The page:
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  Finance | Financial advice | Immigration | Special Needs | Accounting | Business | Labor Law | Asset Protection

IMMIGRATION

GETTING A VISITOR VISA TO ENTER THE UNITED STATES


Gail S. Seeram
By GAIL S. SEERAM

Most of us have friends and/or family abroad that would like the opportunity to visit the United States. Generally, a citizen of a foreign country who wishes to enter the United States must first obtain a visa, either a nonimmigrant visa for temporary stay or an immigrant visa for permanent residence.

The visitor visa is a nonimmigrant visa for persons desiring to enter the United States temporarily for business (B-1) or for pleasure or medical treatment (B-2). Persons planning to travel to the U.S. for a different purpose, such as students, temporary workers, crewmen, journalists, etc., must apply for a different visa in the appropriate category. Travelers from certain eligible countries also may be able to visit the U.S. without a visa, through the Visa Waiver Program.

Visa Waiver Program

The Visa Waiver Program (VWP) enables citizens of certain countries to travel to the United States for tourism or business for 90 days or less without obtaining a visa. The 27 countries that participate in the VWP are: Andorra, Australia, Austria, Belgium, Brunei, Denmark, Finland, France, Germany, Iceland, Ireland, Italy, Japan, Liechtenstein, Luxembourg, Monaco, the Netherlands, New Zealand, Norway, Portugal, San Marino, Singapore, Slovenia, Spain, Sweden, Switzerland and United Kingdom.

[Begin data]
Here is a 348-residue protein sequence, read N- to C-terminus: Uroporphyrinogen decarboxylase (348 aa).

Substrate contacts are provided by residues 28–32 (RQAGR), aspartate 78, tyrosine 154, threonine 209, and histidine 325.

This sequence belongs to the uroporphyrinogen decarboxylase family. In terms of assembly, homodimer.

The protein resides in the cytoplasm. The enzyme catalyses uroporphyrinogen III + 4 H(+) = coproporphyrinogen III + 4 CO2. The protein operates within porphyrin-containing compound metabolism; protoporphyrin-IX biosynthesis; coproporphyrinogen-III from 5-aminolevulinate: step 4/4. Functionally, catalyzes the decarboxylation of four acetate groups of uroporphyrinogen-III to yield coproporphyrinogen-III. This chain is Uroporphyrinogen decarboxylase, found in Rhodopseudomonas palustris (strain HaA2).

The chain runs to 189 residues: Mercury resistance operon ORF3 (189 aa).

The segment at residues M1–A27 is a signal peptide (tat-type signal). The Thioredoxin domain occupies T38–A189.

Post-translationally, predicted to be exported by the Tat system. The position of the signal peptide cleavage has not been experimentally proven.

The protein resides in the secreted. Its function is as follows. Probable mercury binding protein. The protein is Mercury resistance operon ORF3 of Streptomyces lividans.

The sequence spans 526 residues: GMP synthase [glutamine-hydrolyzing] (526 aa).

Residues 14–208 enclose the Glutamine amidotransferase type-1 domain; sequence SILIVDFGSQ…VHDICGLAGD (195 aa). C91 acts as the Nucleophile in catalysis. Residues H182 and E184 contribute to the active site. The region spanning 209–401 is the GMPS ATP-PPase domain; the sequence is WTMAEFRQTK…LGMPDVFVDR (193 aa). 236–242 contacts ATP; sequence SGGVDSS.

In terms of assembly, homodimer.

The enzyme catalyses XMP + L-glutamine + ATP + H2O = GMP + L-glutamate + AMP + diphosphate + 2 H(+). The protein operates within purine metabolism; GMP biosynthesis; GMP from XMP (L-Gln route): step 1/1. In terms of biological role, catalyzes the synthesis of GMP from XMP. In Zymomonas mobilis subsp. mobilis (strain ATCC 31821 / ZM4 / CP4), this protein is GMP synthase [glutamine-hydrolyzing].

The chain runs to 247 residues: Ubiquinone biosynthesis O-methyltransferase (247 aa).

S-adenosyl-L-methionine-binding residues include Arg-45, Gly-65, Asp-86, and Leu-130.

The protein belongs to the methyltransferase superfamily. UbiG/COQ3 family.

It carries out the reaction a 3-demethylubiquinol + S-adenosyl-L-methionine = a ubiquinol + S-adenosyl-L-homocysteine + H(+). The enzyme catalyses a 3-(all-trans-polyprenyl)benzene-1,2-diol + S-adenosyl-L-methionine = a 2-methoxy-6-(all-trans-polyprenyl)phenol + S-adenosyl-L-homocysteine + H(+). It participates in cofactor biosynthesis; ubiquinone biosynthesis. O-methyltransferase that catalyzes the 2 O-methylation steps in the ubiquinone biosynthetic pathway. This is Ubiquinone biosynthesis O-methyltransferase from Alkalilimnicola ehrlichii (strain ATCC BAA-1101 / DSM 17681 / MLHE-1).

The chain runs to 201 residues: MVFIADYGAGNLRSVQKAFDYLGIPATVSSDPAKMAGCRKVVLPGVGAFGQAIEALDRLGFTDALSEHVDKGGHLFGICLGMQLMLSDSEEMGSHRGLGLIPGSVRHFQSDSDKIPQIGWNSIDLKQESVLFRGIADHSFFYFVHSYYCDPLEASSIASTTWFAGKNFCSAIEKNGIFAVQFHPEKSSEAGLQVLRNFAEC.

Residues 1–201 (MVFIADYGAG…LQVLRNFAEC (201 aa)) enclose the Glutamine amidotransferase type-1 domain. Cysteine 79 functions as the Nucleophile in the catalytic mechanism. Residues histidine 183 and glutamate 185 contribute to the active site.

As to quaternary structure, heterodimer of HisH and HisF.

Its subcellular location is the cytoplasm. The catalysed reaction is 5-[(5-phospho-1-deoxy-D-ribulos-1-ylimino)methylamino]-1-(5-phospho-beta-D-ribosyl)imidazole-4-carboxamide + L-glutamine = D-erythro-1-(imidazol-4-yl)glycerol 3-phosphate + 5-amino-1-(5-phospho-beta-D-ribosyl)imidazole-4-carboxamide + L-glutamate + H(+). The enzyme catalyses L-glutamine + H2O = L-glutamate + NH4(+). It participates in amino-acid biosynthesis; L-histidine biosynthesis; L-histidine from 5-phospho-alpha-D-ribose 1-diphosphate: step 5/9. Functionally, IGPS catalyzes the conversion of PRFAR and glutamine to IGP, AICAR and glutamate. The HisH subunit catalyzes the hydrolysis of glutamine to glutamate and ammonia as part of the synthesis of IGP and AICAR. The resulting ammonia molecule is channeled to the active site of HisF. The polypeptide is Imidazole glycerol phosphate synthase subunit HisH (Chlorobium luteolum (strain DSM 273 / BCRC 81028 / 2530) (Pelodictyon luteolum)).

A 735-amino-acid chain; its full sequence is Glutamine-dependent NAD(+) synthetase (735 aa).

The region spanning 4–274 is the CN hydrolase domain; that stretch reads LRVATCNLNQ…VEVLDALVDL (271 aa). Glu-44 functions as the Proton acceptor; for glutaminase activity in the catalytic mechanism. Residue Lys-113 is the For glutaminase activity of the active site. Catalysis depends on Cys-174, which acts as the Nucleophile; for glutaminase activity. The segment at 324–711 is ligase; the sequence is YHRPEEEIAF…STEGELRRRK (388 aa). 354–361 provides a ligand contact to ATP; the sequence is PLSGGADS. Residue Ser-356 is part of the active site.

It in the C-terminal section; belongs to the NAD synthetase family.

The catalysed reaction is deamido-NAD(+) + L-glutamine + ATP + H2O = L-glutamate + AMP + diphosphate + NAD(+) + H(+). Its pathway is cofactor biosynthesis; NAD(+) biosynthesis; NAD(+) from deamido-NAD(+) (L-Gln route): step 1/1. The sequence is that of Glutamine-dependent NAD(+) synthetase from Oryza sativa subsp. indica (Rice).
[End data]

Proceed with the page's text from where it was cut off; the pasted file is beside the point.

Qualifying for a Visa

Applicants for visitor visas must show that they qualify under provisions of the Immigration and Nationality Act. The presumption in the law is that every visitor visa applicant is an intending immigrant. Therefore, applicants for visitor visas must overcome this presumption by demonstrating that:

" The purpose of their trip is to enter the U.S. for business, pleasure or medical treatment;

" They plan to remain for a specific, limited period; and

" They have a residence outside the U.S. as well as other binding ties which will insure their return abroad at the end of the visit.

Passing through a U.S. Port of Entry

Applicants should be aware that a visa does not guarantee entry into the United States. Immigration authorities have the authority to deny admission, and determine the period for which the bearer of a visitor visa is authorized to remain in the United States.

At the port of entry, an Immigration official must authorize the traveler's admission to the U.S. At that time the Form I-94, Record of Arrival-Departure, which notes the length of stay permitted, is stamped. Those visitors who wish to stay beyond the time indicated on their Form I-94 must contact the USCIS to request an extension of stay. The decision to grant or deny a request for extension of stay is made solely by the USCIS.

Gail S. Seeram, an immigration attorney, handles cases involving family petitions, business/investors visas, citizenship, deportation, asylum, work authorization and extension of status. Call her office toll- free at 1-877-GAIL-LAW (1-877-424-5529), send an email at gail@go2lawyer.com or visit www.go2lawyer.com



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